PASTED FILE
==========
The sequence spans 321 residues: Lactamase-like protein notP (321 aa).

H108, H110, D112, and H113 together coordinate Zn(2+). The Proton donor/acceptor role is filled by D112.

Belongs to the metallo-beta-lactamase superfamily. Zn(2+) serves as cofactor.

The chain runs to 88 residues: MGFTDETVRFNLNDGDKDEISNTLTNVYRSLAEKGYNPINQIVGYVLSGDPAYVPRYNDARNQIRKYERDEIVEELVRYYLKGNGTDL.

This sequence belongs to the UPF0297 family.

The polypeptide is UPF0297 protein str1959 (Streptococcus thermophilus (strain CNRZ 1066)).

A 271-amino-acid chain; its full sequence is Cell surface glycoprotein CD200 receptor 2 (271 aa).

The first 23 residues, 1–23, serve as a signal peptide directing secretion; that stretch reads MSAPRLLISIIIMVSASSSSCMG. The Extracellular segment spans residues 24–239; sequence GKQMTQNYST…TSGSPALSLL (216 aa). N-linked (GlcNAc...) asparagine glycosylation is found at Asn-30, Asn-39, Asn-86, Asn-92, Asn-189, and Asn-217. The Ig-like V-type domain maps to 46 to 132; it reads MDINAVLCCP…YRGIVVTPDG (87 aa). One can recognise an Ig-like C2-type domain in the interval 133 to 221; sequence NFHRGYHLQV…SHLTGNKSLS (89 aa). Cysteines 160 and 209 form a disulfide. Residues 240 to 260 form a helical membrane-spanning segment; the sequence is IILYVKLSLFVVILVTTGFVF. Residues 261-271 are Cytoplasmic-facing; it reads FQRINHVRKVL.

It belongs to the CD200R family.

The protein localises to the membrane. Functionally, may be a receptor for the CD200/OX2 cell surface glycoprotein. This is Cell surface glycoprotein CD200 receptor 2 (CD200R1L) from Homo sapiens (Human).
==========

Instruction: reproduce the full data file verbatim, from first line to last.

The sequence spans 321 residues: Lactamase-like protein notP (321 aa).

H108, H110, D112, and H113 together coordinate Zn(2+). The Proton donor/acceptor role is filled by D112.

Belongs to the metallo-beta-lactamase superfamily. Zn(2+) serves as cofactor.

The chain runs to 88 residues: MGFTDETVRFNLNDGDKDEISNTLTNVYRSLAEKGYNPINQIVGYVLSGDPAYVPRYNDARNQIRKYERDEIVEELVRYYLKGNGTDL.

This sequence belongs to the UPF0297 family.

The polypeptide is UPF0297 protein str1959 (Streptococcus thermophilus (strain CNRZ 1066)).

A 271-amino-acid chain; its full sequence is Cell surface glycoprotein CD200 receptor 2 (271 aa).

The first 23 residues, 1–23, serve as a signal peptide directing secretion; that stretch reads MSAPRLLISIIIMVSASSSSCMG. The Extracellular segment spans residues 24–239; sequence GKQMTQNYST…TSGSPALSLL (216 aa). N-linked (GlcNAc...) asparagine glycosylation is found at Asn-30, Asn-39, Asn-86, Asn-92, Asn-189, and Asn-217. The Ig-like V-type domain maps to 46 to 132; it reads MDINAVLCCP…YRGIVVTPDG (87 aa). One can recognise an Ig-like C2-type domain in the interval 133 to 221; sequence NFHRGYHLQV…SHLTGNKSLS (89 aa). Cysteines 160 and 209 form a disulfide. Residues 240 to 260 form a helical membrane-spanning segment; the sequence is IILYVKLSLFVVILVTTGFVF. Residues 261-271 are Cytoplasmic-facing; it reads FQRINHVRKVL.

It belongs to the CD200R family.

The protein localises to the membrane. Functionally, may be a receptor for the CD200/OX2 cell surface glycoprotein. This is Cell surface glycoprotein CD200 receptor 2 (CD200R1L) from Homo sapiens (Human).